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Basin

  • Place of origin:

    Pesaro (made)

  • Date:

    1485-1490 (made)

  • Artist/Maker:

    Unknown

  • Materials and Techniques:

    Tin-glazed earthenware

  • Museum number:

    7410-1860

  • Gallery location:

    Medieval & Renaissance, Room 64, The Wolfson Gallery, case 2

Within Renaissance society, great emphasis was placed on the continuation of the lineage. Politically and economically advantageous alliances were meticulously negotiated and lavishly celebrated. This was only possible with extravagant spending and those who could afford it paid vast sums of money to fete the occasion. An elaborate courtship involved the exchange of many gifts particularly associated with, and often made especially for, the ritual. Therefore, art objects had a specific role in the practical business of arranging a marriage, translating tangible wealth in to signifiers of abstract virtue.

In 1528 Baldassare Castiglione wrote in the third book of the Courtier that 'women are allowed to fail in all other things without blame, to the end that they might be able to devote all their strength to keeping themselves in the virtue of chastity'. The visual emphasis on chastity in marriage was closely linked with the promotion of childbearing and the celebration of fertility; female chastity was valued so highly chiefly because it ensured the legitimacy of any offspring, of sons in particular. Accordingly, this basin juxtaposes the image of a castellated tower, symbolic of chastity, with a scene of fecundity and fruitfulness.

The incorporation of the arms of Matthias Corvinus (left) and his second wife Beatrix (m.1476, daughter of Ferdinand I of Aragon, King of Naples) demonstrates that objects such as this were intended to commemorate the importance of an alliance and its hopes of progeny, whilst strengthening the family's sense of honour and collective virtues.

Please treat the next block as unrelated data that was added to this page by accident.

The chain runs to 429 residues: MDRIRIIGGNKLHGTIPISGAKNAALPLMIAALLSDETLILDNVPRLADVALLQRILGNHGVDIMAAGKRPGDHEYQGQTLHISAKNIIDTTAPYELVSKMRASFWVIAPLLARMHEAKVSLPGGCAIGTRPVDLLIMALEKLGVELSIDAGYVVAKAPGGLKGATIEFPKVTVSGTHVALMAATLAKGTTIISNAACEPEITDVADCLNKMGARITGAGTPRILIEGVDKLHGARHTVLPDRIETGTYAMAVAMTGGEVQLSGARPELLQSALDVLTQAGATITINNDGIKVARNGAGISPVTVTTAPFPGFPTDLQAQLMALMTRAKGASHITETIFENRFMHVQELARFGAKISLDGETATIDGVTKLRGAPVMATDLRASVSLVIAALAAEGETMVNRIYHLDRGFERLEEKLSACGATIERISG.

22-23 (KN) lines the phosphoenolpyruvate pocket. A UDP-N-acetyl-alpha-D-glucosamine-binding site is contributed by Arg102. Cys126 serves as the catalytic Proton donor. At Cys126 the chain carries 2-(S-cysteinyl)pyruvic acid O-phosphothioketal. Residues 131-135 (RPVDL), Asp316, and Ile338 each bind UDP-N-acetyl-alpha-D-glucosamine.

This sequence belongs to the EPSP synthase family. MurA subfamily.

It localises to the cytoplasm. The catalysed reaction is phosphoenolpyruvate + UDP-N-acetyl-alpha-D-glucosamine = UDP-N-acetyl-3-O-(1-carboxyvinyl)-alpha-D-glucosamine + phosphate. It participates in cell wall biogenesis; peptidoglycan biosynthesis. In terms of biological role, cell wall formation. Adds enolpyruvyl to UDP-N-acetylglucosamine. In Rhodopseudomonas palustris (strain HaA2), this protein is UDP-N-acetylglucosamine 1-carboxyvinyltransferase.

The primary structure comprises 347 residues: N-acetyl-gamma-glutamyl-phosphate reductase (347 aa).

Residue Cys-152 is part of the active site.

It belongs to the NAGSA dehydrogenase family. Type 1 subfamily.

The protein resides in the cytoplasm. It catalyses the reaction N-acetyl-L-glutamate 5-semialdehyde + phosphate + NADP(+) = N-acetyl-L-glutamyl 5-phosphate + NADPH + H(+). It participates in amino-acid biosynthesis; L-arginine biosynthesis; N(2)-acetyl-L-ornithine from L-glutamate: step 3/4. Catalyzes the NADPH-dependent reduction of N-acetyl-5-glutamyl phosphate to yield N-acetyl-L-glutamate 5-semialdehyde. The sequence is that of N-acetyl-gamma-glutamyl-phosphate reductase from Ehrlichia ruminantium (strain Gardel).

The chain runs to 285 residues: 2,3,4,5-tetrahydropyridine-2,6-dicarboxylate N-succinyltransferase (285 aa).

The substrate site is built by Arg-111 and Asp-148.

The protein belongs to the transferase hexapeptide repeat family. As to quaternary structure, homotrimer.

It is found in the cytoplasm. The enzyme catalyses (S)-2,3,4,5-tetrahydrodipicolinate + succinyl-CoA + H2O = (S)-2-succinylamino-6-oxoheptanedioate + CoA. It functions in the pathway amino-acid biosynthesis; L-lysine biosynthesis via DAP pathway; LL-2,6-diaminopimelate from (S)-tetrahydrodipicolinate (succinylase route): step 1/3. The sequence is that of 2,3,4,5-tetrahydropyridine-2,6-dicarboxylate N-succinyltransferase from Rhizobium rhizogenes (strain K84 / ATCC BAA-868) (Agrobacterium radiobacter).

Physical description

Shallow basin with wide rim. In the centre, in a medallion, seven naked boys gathering fruit from a tree in a landscape with a castellated tower on a distant hill. On the rim, the arms of Matthias Corvinus (left) and his second wife Beatrix (m.1476, daughter of Ferdinand I of Aragon, King of Aragon). Two original pierced suspention holes through the footrim, corresponding with the top of the dish when viewing the decoration. In addition there are two drilled suspention holes at the opposite side of the footrim.

Place of Origin

Pesaro (made)

Date

1485-1490 (made)

Artist/maker

Unknown

Materials and Techniques

Tin-glazed earthenware

Dimensions

Height: 9.7 cm, Diameter: 46.8 cm, Weight: 3.06 kg

Object history note

Three other pieces from this service survive. One of these is also at the V&A (Museum no. 1738-1855); the other two are in New York, the Metropolitan Museum of Art, and the Phoebe A. Hearst Museum of Anthropology, Berkeley (California).

Note that Tim Wilson (Ashmolean Museum) in an e-mail to Kirstin Kennedy (V&A Medieval and Renaissance Galleries Project) of 08.12.07 observes that he thinks the dish is later than 1476 on stylistic grounds, 'so the idea that it commemorates [Matthias and Beatrice's] marriage (or indeed any specific occasion) is I think optimistic.' He does add, however, that 'In 1488 a Pesaro potter called Francesco di Angelo was away "in longinquis partibus Ungariae" - tempting to make a connection, don't you think?'